Kris Sims: When BC first launched the carbon tax, it was promised to be revenue neutral, stop at $30 per tonne, and would reduce emissions. Today, none of those things are true.
Carbon taxes are an expensive failure when it comes to reducing emissions
Emissions in British Columbia are going up despite the province having the highest carbon taxes in North America.
Think you’ve read this before? That’s because this keeps happening.
If the definition of insanity is doing the same thing over again while expecting a different result, then British Columbians are being driven crazy by carbon taxes.
The B.C government posted its 2019 emissions data last month and the results aren’t good. Emissions have risen 10 per cent since 2015 and they’ve gone up in five of the last seven years.
Emissions are going up while carbon taxes keep going up, too.
Emissions from SUVs are up six per cent over three years. Over the same span, the numbers for light-duty and heavy-duty diesel transport trucks are up 39 and 15 per cent, respectively. Emissions from railways are up 25 per cent and air transportation has seen an 18 per cent increase.
Put plainly: carbon taxes are an expensive failure in B.C.
Families are paying close to $20 extra in carbon taxes every time they fill up their minivans. The carbon tax on home heating bills often costs more than the natural gas being used.
What was the government’s solution to the rising emissions and the failed carbon taxes?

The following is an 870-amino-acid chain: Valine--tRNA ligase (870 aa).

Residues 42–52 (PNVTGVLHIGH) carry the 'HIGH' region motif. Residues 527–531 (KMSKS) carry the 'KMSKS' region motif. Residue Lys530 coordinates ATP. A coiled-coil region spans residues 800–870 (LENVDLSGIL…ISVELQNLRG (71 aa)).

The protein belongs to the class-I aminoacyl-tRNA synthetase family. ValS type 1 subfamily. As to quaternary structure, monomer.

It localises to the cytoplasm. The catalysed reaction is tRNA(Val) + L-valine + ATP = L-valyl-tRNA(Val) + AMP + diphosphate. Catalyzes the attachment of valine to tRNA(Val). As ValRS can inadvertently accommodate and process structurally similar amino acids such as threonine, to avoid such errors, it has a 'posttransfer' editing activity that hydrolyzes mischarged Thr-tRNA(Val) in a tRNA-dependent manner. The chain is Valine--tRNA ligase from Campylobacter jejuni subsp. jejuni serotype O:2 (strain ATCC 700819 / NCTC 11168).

Higher carbon taxes!
After the data was posted, the B.C. government announced it would plough ahead with meeting or beating Prime Minister Justin Trudeau’s planned carbon tax hike up to $170 per tonne within the next nine years.
That will get more expensive, fast.
Right now, the first B.C. carbon tax is 10 cents per litre of gasoline. The second carbon tax is a fuel standard regulation that increases the cost of gas by another 16 cents per litre.
By the year 2030, those two combined carbon taxes will cost B.C. drivers more than 50 cents per litre of gasoline.
At that rate, people will pay $39 extra to fill up their minivans and about $58 more to fill up their pick-up trucks due to the carbon taxes. A commuter family in Metro Vancouver area using their minivan and their pick-up truck would pay about $3,458 annually in the carbon taxes.
That’s serious money. That’s about three months’ worth of groceries for a family of four.
That’s just for vehicles and doesn’t include the tax on home heating and the increased cost of trucked food and supplies.
When the carbon tax was first introduced in 2008, British Columbians were told they would get their money back. At first, there was a corresponding income tax cut making it technically revenue neutral. But, by 2012, the B.C. Liberal government was inserting pre-existing and unrelated tax credits into the equation, making it balance out to zero only on paper. Now, any pretense of revenue neutrality is gone.
Meanwhile, emissions are higher now than they were back in 2000. Back then, ‘N Sync was topping the Billboard charts and Alta Vista was the most popular internet search engine.
By 2020, B.C. was supposed to have reduced emissions to 33 per cent below 2007 levels. Instead, emissions are four per cent higher, and carbon taxes are costing taxpayers billions of dollars.
When politicians first launched the carbon tax, they said it would be revenue neutral, that the tax would stop at $30 per tonne and that the carbon tax would reduce emissions.
Today, none of that is true.
The carbon tax is not revenue neutral, it’s $45 per tonne and rising to $170 per tonne, and emissions are going up.
It’s past time to scrap the unaffordable failure of carbon taxes.
Kris Sims is the B.C. Director for the Canadian Taxpayers Federation.